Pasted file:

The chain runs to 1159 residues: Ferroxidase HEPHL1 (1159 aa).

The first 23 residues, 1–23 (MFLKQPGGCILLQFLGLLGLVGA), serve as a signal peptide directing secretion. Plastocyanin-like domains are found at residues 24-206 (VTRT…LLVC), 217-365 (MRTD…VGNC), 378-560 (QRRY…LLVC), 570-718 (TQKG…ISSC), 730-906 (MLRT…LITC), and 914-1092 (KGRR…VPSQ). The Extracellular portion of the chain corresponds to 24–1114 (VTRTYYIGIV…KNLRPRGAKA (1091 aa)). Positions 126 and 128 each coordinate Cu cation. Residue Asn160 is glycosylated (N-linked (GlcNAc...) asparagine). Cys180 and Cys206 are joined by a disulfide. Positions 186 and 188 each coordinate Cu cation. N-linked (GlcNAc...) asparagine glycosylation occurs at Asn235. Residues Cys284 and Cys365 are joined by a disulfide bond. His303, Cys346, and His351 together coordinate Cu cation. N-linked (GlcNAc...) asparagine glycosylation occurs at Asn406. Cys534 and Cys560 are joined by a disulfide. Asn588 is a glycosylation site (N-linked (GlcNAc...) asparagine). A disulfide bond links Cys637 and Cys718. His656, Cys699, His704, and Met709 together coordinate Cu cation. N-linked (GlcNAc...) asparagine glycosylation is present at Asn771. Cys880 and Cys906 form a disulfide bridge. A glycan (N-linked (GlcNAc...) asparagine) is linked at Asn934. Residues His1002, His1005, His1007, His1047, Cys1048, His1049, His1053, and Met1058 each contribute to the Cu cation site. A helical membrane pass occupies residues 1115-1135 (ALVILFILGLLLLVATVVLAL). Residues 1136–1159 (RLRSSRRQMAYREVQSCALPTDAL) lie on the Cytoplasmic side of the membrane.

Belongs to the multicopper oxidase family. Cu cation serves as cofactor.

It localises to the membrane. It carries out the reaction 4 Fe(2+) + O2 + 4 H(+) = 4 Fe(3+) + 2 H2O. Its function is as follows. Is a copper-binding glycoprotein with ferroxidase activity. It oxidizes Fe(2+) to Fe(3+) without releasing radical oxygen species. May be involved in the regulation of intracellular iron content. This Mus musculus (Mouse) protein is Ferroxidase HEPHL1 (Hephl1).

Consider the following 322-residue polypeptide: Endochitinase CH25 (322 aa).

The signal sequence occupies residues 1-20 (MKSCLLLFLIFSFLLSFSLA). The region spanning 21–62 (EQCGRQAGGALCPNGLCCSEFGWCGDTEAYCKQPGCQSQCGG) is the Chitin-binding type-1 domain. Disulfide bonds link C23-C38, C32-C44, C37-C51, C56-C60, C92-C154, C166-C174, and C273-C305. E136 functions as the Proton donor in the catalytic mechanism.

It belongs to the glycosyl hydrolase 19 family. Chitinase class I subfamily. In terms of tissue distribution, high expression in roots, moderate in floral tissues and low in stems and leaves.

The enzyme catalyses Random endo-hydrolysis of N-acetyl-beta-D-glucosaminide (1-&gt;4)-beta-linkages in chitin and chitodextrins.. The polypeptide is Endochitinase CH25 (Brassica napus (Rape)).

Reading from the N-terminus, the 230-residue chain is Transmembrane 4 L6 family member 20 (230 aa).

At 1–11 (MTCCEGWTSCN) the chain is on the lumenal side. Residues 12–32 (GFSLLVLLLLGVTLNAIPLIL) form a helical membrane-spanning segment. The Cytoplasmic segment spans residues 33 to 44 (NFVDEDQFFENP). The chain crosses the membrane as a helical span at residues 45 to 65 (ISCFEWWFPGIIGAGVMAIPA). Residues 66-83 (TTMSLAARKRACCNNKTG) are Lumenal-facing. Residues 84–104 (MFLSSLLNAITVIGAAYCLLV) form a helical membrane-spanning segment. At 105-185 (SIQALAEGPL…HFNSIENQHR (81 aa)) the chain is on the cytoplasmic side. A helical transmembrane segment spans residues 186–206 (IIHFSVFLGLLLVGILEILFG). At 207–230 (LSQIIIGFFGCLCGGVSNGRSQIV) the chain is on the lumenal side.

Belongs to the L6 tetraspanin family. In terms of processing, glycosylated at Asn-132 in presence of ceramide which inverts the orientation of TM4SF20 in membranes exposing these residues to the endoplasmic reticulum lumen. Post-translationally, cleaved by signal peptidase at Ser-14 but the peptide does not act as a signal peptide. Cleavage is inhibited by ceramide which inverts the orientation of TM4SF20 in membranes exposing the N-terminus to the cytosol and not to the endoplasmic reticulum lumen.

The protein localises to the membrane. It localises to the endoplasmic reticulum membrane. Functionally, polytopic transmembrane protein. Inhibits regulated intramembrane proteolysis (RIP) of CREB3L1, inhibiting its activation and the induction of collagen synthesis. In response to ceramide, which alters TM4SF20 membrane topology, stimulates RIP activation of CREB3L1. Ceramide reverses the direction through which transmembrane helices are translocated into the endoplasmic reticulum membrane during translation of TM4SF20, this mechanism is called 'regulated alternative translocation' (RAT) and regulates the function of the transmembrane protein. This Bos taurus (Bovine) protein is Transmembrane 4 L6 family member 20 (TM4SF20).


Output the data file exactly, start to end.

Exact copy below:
The chain runs to 1159 residues: Ferroxidase HEPHL1 (1159 aa).

The first 23 residues, 1–23 (MFLKQPGGCILLQFLGLLGLVGA), serve as a signal peptide directing secretion. Plastocyanin-like domains are found at residues 24-206 (VTRT…LLVC), 217-365 (MRTD…VGNC), 378-560 (QRRY…LLVC), 570-718 (TQKG…ISSC), 730-906 (MLRT…LITC), and 914-1092 (KGRR…VPSQ). The Extracellular portion of the chain corresponds to 24–1114 (VTRTYYIGIV…KNLRPRGAKA (1091 aa)). Positions 126 and 128 each coordinate Cu cation. Residue Asn160 is glycosylated (N-linked (GlcNAc...) asparagine). Cys180 and Cys206 are joined by a disulfide. Positions 186 and 188 each coordinate Cu cation. N-linked (GlcNAc...) asparagine glycosylation occurs at Asn235. Residues Cys284 and Cys365 are joined by a disulfide bond. His303, Cys346, and His351 together coordinate Cu cation. N-linked (GlcNAc...) asparagine glycosylation occurs at Asn406. Cys534 and Cys560 are joined by a disulfide. Asn588 is a glycosylation site (N-linked (GlcNAc...) asparagine). A disulfide bond links Cys637 and Cys718. His656, Cys699, His704, and Met709 together coordinate Cu cation. N-linked (GlcNAc...) asparagine glycosylation is present at Asn771. Cys880 and Cys906 form a disulfide bridge. A glycan (N-linked (GlcNAc...) asparagine) is linked at Asn934. Residues His1002, His1005, His1007, His1047, Cys1048, His1049, His1053, and Met1058 each contribute to the Cu cation site. A helical membrane pass occupies residues 1115-1135 (ALVILFILGLLLLVATVVLAL). Residues 1136–1159 (RLRSSRRQMAYREVQSCALPTDAL) lie on the Cytoplasmic side of the membrane.

Belongs to the multicopper oxidase family. Cu cation serves as cofactor.

It localises to the membrane. It carries out the reaction 4 Fe(2+) + O2 + 4 H(+) = 4 Fe(3+) + 2 H2O. Its function is as follows. Is a copper-binding glycoprotein with ferroxidase activity. It oxidizes Fe(2+) to Fe(3+) without releasing radical oxygen species. May be involved in the regulation of intracellular iron content. This Mus musculus (Mouse) protein is Ferroxidase HEPHL1 (Hephl1).

Consider the following 322-residue polypeptide: Endochitinase CH25 (322 aa).

The signal sequence occupies residues 1-20 (MKSCLLLFLIFSFLLSFSLA). The region spanning 21–62 (EQCGRQAGGALCPNGLCCSEFGWCGDTEAYCKQPGCQSQCGG) is the Chitin-binding type-1 domain. Disulfide bonds link C23-C38, C32-C44, C37-C51, C56-C60, C92-C154, C166-C174, and C273-C305. E136 functions as the Proton donor in the catalytic mechanism.

It belongs to the glycosyl hydrolase 19 family. Chitinase class I subfamily. In terms of tissue distribution, high expression in roots, moderate in floral tissues and low in stems and leaves.

The enzyme catalyses Random endo-hydrolysis of N-acetyl-beta-D-glucosaminide (1-&gt;4)-beta-linkages in chitin and chitodextrins.. The polypeptide is Endochitinase CH25 (Brassica napus (Rape)).

Reading from the N-terminus, the 230-residue chain is Transmembrane 4 L6 family member 20 (230 aa).

At 1–11 (MTCCEGWTSCN) the chain is on the lumenal side. Residues 12–32 (GFSLLVLLLLGVTLNAIPLIL) form a helical membrane-spanning segment. The Cytoplasmic segment spans residues 33 to 44 (NFVDEDQFFENP). The chain crosses the membrane as a helical span at residues 45 to 65 (ISCFEWWFPGIIGAGVMAIPA). Residues 66-83 (TTMSLAARKRACCNNKTG) are Lumenal-facing. Residues 84–104 (MFLSSLLNAITVIGAAYCLLV) form a helical membrane-spanning segment. At 105-185 (SIQALAEGPL…HFNSIENQHR (81 aa)) the chain is on the cytoplasmic side. A helical transmembrane segment spans residues 186–206 (IIHFSVFLGLLLVGILEILFG). At 207–230 (LSQIIIGFFGCLCGGVSNGRSQIV) the chain is on the lumenal side.

Belongs to the L6 tetraspanin family. In terms of processing, glycosylated at Asn-132 in presence of ceramide which inverts the orientation of TM4SF20 in membranes exposing these residues to the endoplasmic reticulum lumen. Post-translationally, cleaved by signal peptidase at Ser-14 but the peptide does not act as a signal peptide. Cleavage is inhibited by ceramide which inverts the orientation of TM4SF20 in membranes exposing the N-terminus to the cytosol and not to the endoplasmic reticulum lumen.

The protein localises to the membrane. It localises to the endoplasmic reticulum membrane. Functionally, polytopic transmembrane protein. Inhibits regulated intramembrane proteolysis (RIP) of CREB3L1, inhibiting its activation and the induction of collagen synthesis. In response to ceramide, which alters TM4SF20 membrane topology, stimulates RIP activation of CREB3L1. Ceramide reverses the direction through which transmembrane helices are translocated into the endoplasmic reticulum membrane during translation of TM4SF20, this mechanism is called 'regulated alternative translocation' (RAT) and regulates the function of the transmembrane protein. This Bos taurus (Bovine) protein is Transmembrane 4 L6 family member 20 (TM4SF20).